50 Years of Transforming Lives: The History and Future of Heart Transplant at Stanford
- In 1968, the very concept of transplanting a beating heart from one human to another seemed like science fiction. A visionary Stanford cardiothoracic surgeon named Dr. Norman E. Shumway set about to change that; and in the process created the standard by which nearly 2,000 life-saving surgeries are performed annually today. However Shumway’s legacy is cemented not only for those three hours of surgery in January 1968, but in his team’s decades-long commitment to further transforming transplant protocols and the translational science to lower patient rejection and increase survival rate.Led by Dr. Joseph Woo, the current chair of Cardiothoracic Surgery at Stanford, this remarkable session featured insights from several pioneering leaders in the field who were trainees on Dr. Shumway’s team, including one of the first females in cardiovascular medicine, the inventor of the first mechanical heart device, as well as Shumway’s partner in the first-ever heart-lung transplant. The panelists explored the impact of this historic innovation at Stanford on human health and discussed the extraordinary new directions in cardiovascular medicine that Stanford is leading today.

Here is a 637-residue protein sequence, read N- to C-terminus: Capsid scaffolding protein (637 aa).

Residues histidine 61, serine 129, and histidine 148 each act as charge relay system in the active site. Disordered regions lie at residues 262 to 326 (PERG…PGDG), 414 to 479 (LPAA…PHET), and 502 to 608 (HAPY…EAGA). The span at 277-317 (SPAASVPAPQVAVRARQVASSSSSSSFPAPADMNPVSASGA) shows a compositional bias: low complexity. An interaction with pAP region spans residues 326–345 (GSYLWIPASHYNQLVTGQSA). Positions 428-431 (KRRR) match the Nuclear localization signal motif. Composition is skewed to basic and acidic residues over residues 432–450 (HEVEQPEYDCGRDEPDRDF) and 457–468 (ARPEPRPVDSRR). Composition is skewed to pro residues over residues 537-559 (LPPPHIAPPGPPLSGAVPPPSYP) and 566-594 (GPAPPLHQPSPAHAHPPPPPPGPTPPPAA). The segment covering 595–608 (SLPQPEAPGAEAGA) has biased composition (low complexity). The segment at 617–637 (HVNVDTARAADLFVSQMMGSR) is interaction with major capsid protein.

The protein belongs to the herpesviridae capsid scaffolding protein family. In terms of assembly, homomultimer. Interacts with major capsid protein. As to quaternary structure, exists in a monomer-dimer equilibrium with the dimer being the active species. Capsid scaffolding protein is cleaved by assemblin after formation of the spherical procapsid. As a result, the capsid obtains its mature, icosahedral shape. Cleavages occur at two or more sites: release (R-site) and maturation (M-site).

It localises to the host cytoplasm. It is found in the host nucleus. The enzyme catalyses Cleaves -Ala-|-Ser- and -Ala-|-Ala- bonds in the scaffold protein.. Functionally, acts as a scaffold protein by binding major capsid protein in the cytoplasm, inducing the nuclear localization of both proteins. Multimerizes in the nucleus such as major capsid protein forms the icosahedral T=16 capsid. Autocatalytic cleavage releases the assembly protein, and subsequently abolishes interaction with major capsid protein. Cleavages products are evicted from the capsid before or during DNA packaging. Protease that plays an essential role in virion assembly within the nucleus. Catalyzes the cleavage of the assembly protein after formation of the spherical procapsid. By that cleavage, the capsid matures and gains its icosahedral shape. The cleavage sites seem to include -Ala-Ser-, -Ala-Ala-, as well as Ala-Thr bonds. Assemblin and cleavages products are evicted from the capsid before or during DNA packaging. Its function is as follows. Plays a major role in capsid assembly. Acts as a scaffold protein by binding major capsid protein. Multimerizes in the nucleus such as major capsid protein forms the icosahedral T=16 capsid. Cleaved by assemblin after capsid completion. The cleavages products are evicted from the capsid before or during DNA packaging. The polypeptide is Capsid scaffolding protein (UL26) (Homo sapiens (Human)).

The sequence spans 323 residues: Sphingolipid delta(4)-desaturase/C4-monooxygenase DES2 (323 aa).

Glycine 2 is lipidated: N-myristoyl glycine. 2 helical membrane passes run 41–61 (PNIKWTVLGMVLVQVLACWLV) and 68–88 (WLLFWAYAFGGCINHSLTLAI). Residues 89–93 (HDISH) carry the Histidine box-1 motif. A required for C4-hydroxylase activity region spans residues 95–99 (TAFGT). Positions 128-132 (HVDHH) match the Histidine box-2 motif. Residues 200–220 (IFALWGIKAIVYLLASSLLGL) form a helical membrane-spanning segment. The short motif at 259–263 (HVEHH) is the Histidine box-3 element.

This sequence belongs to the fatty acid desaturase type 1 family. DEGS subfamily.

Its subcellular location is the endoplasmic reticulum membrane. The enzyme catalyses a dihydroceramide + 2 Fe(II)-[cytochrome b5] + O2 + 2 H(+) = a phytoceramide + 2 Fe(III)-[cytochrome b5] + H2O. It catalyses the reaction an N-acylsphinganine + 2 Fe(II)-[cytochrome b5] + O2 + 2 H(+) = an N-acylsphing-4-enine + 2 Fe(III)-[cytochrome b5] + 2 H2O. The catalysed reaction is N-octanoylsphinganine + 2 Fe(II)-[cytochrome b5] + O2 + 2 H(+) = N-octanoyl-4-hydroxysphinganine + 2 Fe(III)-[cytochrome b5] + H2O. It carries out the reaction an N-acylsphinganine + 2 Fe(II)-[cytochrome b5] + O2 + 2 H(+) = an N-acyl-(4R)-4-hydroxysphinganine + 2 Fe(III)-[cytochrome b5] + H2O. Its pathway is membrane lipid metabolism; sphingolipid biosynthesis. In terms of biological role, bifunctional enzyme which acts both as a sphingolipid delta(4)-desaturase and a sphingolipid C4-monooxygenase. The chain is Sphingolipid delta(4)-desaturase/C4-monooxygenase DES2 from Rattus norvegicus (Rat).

|Type of resource
|1 video file
|May 22, 2018
|Stanford Historical Society
|Reitz, Bruce A.
|Stanford University. Libraries. Department of Special Collections and University Archives
- Use and reproduction
- The materials are open for research use and may be used freely for non-commercial purposes with an attribution. For commercial permission requests, please contact the Stanford University Archives (email@example.com).
- Copyright © The Board of Trustees of the Leland Stanford Junior University. All rights reserved.
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